“The idea that a company of theatre artists could go somewhere, talk to people, and return with what they saw and heard, interested me deeply,” Kaufman said. It also terrified him. “But there are moments in history when a particular event brings the various ideologies and beliefs prevailing in a culture into sharp focus,” he said. “The murder of Matthew Shepard was one of them. In its immediate aftermath, the nation launched into a dialogue that brought to the surface how we think and talk about homosexuality, sexual politics, education, class, violence, privileges and rights, and the difference between tolerance and acceptance.”
More than anything, Kaufman wanted to know: How is Laramie different from the rest of the country, and how is it exactly the same?
Just one month later, on November 14, 1998, 10 members of Tectonic Theater Project arrived in Laramie for the first of six trips to interview citizens of the town. They were Kaufman, Fondakowski, Stephen Belber, Michael Emerson, Amanda Gronich, Jeffrey LaHoste, Sarah Lambert, Maude Mitchell, Andy Paris, and Greg Pierotti. (Later trips included Betsy Adams, Robert Brill, Mercedes Herrero, John McAdams, Barbara Pitts, Greg Pierotti, and Kelli Simpkins.) Of that group, only two had ever conducted interviews of any kind before. So rather than talking, they just listened. They met friends and relatives of Shepard and his killers. Politicians. Ranchers. Professors. Law Enforcement. Clergy. Neighbors.
“One of the first things we noticed was that the diversity within our group turned out to be a great advantage,” Kaufman said. “Each participant had his or her own interests. Some members wanted to know about the ranching community, others about the gay and lesbian community, others about Matthew Shepard, and still others about the perpetrators. So in a very natural way, we began to hear a rich and varied collection of community voices.”
It is important to note, Kaufman added, that Tectonic was not interested in creating a play about Shepard himself, or his killers. It is instead a play that tries to capture immediate reactions to the murder and explore the underlying bigotry and hatred that enabled it.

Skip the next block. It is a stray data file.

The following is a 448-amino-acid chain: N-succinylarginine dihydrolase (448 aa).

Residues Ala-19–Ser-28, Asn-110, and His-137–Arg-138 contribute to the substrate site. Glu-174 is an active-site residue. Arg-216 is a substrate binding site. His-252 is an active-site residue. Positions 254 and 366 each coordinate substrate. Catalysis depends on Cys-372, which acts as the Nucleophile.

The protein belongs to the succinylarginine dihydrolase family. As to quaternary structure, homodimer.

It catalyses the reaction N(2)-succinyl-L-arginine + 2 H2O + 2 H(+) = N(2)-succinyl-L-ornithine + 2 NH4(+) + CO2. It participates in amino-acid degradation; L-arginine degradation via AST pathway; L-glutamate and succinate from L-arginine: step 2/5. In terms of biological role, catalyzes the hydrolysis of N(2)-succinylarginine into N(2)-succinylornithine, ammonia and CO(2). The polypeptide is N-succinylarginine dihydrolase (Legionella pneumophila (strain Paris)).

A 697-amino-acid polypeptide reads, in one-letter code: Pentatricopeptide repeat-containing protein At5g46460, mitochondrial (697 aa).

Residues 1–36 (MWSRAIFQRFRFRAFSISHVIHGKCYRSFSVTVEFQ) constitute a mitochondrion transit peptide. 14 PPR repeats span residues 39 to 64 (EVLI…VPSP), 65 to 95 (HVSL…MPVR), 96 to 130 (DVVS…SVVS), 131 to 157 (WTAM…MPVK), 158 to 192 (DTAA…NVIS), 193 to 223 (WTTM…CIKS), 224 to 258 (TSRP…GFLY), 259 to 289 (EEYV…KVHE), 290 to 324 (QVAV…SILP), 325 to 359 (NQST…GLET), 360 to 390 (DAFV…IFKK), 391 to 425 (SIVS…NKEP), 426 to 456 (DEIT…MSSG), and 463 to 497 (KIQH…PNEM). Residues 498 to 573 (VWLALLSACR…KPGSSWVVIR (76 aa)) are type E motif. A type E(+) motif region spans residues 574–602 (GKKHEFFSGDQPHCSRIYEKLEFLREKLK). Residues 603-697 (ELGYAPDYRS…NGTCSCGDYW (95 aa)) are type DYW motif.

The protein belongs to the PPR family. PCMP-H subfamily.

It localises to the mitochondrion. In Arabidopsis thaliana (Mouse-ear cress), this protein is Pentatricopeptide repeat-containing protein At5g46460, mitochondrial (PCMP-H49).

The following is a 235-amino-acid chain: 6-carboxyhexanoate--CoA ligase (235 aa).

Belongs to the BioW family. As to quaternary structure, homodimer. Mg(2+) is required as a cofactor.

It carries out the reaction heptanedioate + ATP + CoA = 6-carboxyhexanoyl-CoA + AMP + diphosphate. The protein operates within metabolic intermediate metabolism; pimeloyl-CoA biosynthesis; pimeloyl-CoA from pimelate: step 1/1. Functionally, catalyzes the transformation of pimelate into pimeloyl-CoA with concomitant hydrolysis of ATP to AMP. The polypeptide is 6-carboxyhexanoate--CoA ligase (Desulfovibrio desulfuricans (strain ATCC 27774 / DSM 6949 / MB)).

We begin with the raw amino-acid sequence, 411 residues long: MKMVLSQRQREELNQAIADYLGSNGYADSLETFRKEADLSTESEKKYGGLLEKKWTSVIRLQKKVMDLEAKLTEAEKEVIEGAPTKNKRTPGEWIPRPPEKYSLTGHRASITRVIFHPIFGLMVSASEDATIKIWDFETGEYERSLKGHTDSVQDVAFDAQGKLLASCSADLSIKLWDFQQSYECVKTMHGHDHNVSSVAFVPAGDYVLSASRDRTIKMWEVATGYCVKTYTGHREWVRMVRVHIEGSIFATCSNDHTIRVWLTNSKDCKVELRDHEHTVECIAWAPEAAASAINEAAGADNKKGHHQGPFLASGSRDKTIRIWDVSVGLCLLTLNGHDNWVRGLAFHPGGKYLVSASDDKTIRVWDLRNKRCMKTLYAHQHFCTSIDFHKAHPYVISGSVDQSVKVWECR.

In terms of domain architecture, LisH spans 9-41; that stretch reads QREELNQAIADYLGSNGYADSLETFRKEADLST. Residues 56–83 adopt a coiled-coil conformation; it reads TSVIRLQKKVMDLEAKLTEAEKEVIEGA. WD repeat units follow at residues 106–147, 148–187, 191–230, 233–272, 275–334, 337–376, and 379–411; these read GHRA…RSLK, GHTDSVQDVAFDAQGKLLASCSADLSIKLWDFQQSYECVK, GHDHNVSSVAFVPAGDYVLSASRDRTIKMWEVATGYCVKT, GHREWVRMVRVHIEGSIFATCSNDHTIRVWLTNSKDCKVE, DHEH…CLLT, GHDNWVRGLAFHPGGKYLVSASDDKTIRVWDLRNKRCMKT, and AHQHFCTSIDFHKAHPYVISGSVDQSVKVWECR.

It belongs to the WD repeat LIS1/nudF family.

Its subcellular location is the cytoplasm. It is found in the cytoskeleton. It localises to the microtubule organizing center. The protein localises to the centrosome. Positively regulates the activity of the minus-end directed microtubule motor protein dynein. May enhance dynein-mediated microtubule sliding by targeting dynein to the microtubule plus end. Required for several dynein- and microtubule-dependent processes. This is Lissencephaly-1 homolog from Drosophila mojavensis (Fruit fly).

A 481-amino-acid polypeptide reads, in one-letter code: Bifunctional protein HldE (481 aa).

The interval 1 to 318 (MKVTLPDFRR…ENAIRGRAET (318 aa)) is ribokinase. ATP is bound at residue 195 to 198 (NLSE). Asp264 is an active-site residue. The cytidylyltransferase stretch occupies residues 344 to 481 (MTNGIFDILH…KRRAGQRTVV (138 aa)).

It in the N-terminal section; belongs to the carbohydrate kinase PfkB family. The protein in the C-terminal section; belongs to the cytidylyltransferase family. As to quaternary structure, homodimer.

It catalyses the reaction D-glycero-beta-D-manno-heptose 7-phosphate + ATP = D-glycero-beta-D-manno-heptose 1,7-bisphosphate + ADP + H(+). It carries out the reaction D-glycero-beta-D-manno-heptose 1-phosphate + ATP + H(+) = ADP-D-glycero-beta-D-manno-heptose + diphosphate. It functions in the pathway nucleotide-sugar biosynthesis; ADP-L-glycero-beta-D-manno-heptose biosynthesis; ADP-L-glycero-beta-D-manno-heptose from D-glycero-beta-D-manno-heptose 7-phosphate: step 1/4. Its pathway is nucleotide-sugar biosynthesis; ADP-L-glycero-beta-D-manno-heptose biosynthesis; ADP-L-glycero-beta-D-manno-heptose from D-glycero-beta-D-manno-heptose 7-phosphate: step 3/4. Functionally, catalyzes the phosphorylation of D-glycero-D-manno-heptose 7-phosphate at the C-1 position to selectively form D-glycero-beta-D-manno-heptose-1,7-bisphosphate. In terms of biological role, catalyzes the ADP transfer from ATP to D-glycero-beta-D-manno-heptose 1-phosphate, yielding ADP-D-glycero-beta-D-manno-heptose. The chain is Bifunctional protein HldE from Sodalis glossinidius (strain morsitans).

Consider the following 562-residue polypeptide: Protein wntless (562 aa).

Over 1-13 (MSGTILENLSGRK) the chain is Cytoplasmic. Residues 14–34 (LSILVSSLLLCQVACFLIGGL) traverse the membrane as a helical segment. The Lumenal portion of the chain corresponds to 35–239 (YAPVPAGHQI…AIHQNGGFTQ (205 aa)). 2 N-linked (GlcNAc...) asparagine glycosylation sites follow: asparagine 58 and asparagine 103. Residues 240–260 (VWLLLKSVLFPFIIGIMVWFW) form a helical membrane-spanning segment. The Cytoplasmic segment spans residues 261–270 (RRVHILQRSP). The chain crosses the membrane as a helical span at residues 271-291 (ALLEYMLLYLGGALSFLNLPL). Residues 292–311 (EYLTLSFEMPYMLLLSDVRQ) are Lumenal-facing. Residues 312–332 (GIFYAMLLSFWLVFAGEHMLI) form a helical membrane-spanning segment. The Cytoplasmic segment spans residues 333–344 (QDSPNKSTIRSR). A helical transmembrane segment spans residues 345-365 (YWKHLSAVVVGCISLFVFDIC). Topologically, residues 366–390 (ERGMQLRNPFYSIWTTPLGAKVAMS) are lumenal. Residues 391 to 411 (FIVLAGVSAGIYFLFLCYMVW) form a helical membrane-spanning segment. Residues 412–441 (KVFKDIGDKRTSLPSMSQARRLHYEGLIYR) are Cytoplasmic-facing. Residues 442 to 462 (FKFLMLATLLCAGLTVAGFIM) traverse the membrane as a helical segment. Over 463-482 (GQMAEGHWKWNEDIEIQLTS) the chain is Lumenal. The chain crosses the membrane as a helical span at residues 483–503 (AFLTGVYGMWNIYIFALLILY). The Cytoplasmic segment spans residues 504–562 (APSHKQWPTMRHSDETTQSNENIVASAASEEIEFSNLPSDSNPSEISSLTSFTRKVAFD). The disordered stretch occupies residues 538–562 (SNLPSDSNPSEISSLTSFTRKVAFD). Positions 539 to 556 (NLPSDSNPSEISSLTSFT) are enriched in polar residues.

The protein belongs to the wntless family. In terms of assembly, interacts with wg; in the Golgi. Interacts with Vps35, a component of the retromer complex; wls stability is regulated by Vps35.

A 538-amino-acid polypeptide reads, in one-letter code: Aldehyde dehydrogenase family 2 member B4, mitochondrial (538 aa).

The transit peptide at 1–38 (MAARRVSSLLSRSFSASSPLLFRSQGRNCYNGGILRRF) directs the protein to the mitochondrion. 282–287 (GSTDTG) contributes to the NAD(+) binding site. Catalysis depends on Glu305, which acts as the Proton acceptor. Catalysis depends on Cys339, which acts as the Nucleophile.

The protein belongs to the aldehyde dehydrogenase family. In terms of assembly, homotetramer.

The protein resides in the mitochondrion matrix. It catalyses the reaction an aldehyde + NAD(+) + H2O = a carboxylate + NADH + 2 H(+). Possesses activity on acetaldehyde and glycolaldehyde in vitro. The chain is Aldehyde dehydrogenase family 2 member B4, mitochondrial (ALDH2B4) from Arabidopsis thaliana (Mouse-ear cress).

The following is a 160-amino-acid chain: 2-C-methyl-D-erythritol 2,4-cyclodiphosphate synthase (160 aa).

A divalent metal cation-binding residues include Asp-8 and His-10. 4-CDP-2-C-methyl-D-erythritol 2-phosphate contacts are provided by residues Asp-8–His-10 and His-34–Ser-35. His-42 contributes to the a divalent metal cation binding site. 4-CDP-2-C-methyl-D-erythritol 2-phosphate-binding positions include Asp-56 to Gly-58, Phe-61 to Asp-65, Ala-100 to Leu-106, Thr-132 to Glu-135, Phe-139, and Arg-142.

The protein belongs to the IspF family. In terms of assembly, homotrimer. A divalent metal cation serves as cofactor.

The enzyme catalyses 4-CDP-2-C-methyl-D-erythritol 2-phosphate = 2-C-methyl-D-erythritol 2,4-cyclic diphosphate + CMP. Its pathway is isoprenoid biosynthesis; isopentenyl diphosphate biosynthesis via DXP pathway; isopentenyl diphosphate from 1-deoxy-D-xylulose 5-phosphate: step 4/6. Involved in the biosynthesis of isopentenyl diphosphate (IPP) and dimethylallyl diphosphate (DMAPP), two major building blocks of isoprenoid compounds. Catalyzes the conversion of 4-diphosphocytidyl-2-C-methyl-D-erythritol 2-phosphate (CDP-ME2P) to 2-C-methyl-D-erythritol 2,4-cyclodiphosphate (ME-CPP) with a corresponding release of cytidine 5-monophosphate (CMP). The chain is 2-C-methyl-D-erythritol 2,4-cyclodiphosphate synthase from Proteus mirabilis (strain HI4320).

Kaufman described that year as “one of great sadness, great beauty, and, perhaps most importantly, great revelation—about our nation, about our ideas, about ourselves…As a group of theatre artists from New York City, we had many, many misconceptions and preconceptions, all of which proved to be very far from the truth. There was no way for us to imagine what people would tell us.”
Each time the ensemble returned to New York, they would spend a month creating the characters and “moments” (Tectonic does not call them “scenes”) that would become the working script. Tectonic did not invent interview-based theatre, which has a long history, including the Studs Terkel musical, Working (1977), Anna Deveare Smith’s Twilight: Los Angeles, 1992 (1993), and Eve Ensler’s The Vagina Monologues (1996). “But we knew that we were expanding upon the form by having the actor who interviewed the real-life person also play the person they had personally met,” Fondakowski said. “So the audience was just one degree of separation from the actual person, and the connective tissue was the empathy of the actor.”
Tectonic further developed its material at Robert Redford’s Sundance Theatre Lab in Utah and at the New York Theatre Workshop. The decision—and the deal —to hold the world premiere at the Denver Center came together very quickly. On Kaufman’s way back to New York after attending the trial of Russell Henderson, he stopped in Denver and worked out an arrangement with then-Denver Center Theatre Company artistic director Marley (and a whole bunch of lawyers). A hastily arranged press conference was called to announce the deal on Nov. 10, 1999, just hours after the contract was signed. Rehearsals would start just two months later, with a run of Feb. 26 through April 1, 2000. Just six weeks after that, The Laramie Project moved to New York’s Union Square Theatre.
“Because this incident had taken place in the West, it became important to us to premiere our piece in the West, which is why we accepted Donovan Marley’s generous invitation to start the next part of our journey in Denver,” Kaufman said. “Thus began the all-important next phase that included the presence and participation of the audience.”
Marley said felt he felt a moral imperative to host the premiere at the Denver Center, given its proximity just 130 miles south of Laramie.